My name is Jessica and I am 29 years old. I am from New York and I have had MdDS for 6 months. This is my story.
July 2013, I went on a family vacation to the Dominican Republic. The vacation started out great. The third day we were away, we decided to take a snorkel trip. This would turn out to be a life-changing decision. The trip was aboard an old pirate ship and was to be a 4-hour tour in the Atlantic. The moment we boarded the boat I felt something was terribly wrong. Something in my body was telling me to get off this boat, I was incredibly anxious, but I didn’t listen. I looked at my friends and family, and everyone seemed to be having a good time. So I took a deep breath and told myself to relax. I pressed on with the excursion and made the best of it. What I didn’t know was what was waiting for me onshore would be nothing less than a complete and utter nightmare.
I have been on many boats in my life. I have been aboard several week-long cruises. I have flown all over, been on every amusement park thrill-ride imaginable. I have experienced the extended length of time that it takes a normal person to regain their “land legs” after a trip aboard ship. As soon as I disembarked the ship, I felt that “sea leg” feeling, but just shook it off and told myself it would go away. The rest of the week I kept complaining about how “off” I felt and everyone just looked at me like I was crazy. I tried taking Dramamine thinking it might help reverse my “sea legs”. It did help me sleep, but did little for this sensation of rocking, swaying, and bobbing.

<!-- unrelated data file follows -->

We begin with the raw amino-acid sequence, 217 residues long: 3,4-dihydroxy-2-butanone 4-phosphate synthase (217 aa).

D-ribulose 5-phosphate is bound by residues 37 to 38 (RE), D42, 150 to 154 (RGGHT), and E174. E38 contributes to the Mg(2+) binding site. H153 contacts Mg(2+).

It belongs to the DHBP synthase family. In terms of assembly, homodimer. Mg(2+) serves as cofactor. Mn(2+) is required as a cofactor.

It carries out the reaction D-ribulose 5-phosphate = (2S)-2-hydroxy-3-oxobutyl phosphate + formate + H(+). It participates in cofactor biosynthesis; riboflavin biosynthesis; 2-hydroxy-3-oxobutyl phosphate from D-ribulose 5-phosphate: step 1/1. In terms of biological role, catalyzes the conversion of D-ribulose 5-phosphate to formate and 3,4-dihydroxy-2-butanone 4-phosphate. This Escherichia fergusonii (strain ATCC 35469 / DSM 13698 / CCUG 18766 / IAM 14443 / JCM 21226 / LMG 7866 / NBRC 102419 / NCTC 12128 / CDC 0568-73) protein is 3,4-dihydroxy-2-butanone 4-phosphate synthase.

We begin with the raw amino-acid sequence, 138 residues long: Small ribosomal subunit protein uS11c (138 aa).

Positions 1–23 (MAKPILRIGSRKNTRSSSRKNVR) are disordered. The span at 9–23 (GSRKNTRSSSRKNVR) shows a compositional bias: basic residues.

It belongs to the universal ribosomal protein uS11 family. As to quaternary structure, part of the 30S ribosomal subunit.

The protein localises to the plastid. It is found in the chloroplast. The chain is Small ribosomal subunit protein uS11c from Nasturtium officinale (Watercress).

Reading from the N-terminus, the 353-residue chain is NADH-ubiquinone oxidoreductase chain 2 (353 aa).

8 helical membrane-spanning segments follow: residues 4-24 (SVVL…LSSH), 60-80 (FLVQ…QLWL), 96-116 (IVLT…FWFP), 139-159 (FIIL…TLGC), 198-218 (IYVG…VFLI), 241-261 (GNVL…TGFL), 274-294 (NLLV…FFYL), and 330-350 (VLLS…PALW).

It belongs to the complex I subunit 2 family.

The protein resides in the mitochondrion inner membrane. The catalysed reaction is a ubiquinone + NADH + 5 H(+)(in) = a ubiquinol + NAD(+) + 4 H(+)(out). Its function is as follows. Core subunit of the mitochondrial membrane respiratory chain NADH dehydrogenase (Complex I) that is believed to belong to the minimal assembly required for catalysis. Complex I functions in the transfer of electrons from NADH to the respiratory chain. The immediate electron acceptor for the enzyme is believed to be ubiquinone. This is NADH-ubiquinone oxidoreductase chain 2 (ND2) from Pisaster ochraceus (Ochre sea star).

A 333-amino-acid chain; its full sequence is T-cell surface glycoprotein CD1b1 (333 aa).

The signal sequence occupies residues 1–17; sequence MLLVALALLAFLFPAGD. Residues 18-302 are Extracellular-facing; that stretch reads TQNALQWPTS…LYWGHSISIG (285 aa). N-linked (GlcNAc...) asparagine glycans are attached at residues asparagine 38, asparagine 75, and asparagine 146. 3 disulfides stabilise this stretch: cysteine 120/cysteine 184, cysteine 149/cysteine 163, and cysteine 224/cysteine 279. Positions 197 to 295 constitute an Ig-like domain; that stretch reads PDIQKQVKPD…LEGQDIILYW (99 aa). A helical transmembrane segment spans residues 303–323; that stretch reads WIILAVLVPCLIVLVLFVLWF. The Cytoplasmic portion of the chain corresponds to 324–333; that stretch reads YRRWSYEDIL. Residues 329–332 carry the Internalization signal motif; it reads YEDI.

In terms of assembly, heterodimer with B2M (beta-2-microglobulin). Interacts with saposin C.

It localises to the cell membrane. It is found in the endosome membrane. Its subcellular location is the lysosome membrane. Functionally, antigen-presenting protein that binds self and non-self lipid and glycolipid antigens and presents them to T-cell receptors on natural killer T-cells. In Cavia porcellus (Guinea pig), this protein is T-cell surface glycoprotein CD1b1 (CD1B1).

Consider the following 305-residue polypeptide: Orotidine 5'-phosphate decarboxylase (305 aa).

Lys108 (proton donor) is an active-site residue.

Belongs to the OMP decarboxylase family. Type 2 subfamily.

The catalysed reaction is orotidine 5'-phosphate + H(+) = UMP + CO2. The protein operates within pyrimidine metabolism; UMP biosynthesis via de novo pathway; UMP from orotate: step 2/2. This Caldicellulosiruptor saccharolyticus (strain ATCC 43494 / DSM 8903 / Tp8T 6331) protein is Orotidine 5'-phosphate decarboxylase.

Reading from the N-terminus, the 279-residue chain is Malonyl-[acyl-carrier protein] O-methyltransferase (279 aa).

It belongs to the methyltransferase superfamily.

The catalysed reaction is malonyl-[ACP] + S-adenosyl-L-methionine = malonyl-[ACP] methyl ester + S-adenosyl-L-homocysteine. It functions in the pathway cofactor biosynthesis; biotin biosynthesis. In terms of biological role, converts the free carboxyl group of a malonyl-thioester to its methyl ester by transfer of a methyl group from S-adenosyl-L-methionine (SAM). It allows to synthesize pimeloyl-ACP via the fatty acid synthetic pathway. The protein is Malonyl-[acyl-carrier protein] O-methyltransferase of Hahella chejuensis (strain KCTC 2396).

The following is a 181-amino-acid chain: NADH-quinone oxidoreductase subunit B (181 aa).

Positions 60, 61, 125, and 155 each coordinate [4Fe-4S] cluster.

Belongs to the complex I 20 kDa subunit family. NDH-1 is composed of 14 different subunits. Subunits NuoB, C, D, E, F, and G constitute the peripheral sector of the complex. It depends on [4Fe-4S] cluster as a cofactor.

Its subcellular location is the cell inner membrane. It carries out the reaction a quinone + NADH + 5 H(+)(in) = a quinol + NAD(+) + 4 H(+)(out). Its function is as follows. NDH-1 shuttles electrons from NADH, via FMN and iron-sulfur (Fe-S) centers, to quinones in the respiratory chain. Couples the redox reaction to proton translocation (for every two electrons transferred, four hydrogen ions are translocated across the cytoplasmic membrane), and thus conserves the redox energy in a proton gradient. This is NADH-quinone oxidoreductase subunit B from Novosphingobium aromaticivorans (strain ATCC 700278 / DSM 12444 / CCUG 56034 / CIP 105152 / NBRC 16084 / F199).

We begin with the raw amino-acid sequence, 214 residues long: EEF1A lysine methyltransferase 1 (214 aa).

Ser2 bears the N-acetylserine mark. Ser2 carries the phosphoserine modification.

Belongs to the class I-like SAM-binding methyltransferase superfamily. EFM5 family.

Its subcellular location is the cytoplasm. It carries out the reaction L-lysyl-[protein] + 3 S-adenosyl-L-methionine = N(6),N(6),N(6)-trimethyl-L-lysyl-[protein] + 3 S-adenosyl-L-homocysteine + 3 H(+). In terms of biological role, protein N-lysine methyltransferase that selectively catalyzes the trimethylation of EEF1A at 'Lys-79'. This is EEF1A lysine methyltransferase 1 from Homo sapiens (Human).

As soon as we returned home from our trip, I knew something wasn’t right. To top off my rocking, swaying and bobbing, I had a terrible cold. I went to my PCP who told me I was dehydrated and thought I might be fighting something, she prescribed me an antibiotic and told me to rest. By day 3 of the antibiotic none of my symptoms were improving and a co-worker suggested I see an ENT. I called that afternoon and was able to see the ENT that day. This was the first time I heard the words, Disembarkment Syndrome. I had never heard of this syndrome, although he assured me I need not worry, as the symptoms usually dissipate in about 2-3 weeks. He said if the symptoms did not go away within a month to call back for further testing. That was a huge relief to me. He scoped me and told me I had a sinus infection and prescribed a stronger antibiotic for the infection. I left his office feeling relieved, I wasn’t crazy.
I wish I could say things got easier from that moment, but somehow things just kept getting worse. My sinus infection had cleared up, but my rocking, swaying, and bobbing were still quite evident. I was also noticing weird sharp headaches, bouncing eye movements, a cloudy brain, and trouble finding words. I wasn’t sleeping, my anxiety was at an all-time high, and I was emotionally fragile. I couldn’t eat and had dropped around 15 pounds. My husband thought I was a lunatic and I was even questioning my own sanity. At this point I had done my research and knew that if my symptoms weren’t gone yet, I may be looking at a more long term situation.
I found a Neuro-Otologist at NYU who could diagnose Disembarkment Syndrome. I made an appointment and was able to see him quickly. He ran the typical battery of tests an ABR and VNG. Everything came back normal. He told me I would get better and recommended vestibular therapy. I went to a balance center 2 times a week for 2 months, did everything the vestibular therapist told me to. She was compassionate and supportive, and was as confounded by the diagnosis as I was. I was losing hope and vestibular therapy was doing little to help my symptoms. I even started having some seriously questionable thoughts. Thoughts that I never could imagine I would think at 29, newly married, and otherwise very healthy.